This blog posting was contributed by Laura Mackenzie-Mitchell, solicitor with the UK-based law firm Browne Jacobson LLP, which is solely responsible for its content.

Section 54 of the recently-enacted UK Modern Slavery Act 2015 may apply to your organisation, whether incorporated within the UK or not, if it falls within a certain turnover threshold and carries on business in the UK via the supply of goods/services. If caught by the legislation, your organisation is required to publish an annual ‘slavery and human trafficking statement’ stating the steps it has taken during the preceding financial year to ensure that slavery and human trafficking is not taking place in any part of your organisation’s business or any of your organisation’s supply chains. The risks of non-compliance are predominantly reputational, although the UK government does have the power to compel an organisation to issue a statement via an injunction.

In October 2015, the UK Modern Slavery Act 2015 (the ‘Act’) came into force.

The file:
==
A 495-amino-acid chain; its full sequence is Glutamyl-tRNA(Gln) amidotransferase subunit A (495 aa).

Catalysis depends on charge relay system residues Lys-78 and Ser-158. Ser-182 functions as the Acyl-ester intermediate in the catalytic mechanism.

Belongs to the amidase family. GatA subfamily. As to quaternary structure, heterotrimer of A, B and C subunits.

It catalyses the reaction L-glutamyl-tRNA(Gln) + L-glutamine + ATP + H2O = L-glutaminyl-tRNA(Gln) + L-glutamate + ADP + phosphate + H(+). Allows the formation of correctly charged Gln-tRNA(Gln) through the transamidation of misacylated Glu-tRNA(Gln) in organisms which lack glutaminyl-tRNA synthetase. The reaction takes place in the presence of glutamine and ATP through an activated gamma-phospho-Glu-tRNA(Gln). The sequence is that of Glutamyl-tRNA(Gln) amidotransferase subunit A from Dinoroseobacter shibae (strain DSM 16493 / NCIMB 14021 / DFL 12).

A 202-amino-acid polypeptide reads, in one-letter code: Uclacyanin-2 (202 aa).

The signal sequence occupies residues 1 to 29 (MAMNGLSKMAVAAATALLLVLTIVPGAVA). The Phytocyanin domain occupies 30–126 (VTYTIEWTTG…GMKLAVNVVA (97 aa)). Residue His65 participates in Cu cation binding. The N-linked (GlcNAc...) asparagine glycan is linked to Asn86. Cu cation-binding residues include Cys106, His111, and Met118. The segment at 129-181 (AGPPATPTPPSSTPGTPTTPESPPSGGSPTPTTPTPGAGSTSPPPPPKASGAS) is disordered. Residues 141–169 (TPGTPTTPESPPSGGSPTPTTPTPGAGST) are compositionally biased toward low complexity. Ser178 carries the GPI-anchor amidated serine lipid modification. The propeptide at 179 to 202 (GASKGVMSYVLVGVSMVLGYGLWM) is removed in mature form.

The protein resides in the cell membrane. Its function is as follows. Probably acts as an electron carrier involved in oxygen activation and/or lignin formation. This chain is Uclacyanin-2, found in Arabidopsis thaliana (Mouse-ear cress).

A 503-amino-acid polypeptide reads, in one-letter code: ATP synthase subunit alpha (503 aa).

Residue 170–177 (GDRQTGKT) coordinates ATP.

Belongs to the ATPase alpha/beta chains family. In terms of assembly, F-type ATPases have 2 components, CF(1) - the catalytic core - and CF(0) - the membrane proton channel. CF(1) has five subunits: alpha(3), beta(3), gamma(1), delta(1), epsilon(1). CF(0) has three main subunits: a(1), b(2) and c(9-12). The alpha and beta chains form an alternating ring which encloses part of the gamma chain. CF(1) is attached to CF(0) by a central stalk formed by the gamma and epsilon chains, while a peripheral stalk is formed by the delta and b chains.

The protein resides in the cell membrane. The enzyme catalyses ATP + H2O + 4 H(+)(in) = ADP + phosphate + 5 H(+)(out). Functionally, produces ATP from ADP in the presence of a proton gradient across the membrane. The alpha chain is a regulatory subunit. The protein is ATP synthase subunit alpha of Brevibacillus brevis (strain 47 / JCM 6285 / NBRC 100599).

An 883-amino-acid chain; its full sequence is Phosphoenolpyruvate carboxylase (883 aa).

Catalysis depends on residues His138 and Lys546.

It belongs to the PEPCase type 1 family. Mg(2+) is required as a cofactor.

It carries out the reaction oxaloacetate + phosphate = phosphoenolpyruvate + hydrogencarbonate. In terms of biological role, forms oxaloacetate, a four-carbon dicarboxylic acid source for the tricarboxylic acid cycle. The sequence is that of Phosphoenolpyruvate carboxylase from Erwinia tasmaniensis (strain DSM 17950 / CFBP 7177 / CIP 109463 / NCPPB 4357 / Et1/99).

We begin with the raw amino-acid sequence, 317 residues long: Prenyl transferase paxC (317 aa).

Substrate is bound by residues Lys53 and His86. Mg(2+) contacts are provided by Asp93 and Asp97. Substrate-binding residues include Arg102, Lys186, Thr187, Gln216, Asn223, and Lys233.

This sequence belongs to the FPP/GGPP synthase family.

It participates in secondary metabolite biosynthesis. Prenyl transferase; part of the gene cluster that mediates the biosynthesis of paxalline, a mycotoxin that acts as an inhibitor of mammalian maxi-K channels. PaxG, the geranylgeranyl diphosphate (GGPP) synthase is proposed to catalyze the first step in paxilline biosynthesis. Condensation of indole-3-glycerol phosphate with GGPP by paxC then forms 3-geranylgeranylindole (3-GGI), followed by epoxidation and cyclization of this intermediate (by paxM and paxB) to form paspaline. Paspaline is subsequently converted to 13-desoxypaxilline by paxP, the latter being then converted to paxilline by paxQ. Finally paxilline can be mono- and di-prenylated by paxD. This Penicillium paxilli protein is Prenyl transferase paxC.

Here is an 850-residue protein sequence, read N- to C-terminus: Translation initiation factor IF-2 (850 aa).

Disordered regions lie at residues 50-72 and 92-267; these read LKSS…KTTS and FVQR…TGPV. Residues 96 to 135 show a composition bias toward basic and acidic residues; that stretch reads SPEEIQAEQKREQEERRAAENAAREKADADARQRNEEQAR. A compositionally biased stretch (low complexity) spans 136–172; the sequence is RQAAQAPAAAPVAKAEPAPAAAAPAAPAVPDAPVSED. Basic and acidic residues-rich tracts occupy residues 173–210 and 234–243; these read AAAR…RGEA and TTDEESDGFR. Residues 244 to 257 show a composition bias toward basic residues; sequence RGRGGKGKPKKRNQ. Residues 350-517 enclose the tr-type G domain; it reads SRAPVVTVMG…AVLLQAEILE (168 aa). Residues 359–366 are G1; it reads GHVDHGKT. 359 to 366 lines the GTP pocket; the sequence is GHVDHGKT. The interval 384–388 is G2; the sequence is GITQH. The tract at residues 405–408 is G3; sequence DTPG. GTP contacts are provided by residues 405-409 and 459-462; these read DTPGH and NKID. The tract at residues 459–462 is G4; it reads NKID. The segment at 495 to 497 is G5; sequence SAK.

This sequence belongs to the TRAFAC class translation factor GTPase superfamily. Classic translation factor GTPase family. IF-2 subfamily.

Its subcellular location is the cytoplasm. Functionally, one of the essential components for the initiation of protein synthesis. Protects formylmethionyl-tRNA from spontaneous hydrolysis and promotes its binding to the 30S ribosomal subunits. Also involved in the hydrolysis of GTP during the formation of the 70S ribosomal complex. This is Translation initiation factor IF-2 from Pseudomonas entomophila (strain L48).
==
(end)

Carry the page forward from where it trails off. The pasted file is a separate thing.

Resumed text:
The Act is designed to increase supply chain transparency and place greater accountability on businesses for the condition of their supply chains.

It draws on existing anti-slavery legislation in the US, namely The California Transparency in Supply Chains Act 2012, but in fact goes further than this legislation by applying to all sectors (not just retail and manufacturing), applying to goods and services, and applying to businesses that carry on business in the UK irrespective of size of UK presence if certain turnover thresholds are met.

‘Modern Slavery’ is the term used to encapsulate the two offences in the Act: slavery, servitude and forced or compulsory labour; and human trafficking.

Section 54 of the Act contains specific provisions with which certain organisations must comply. It applies to a commercial organisation that supplies goods or services and has a total turnover of £36m a year or more (this is global turnover and not just turnover in the UK).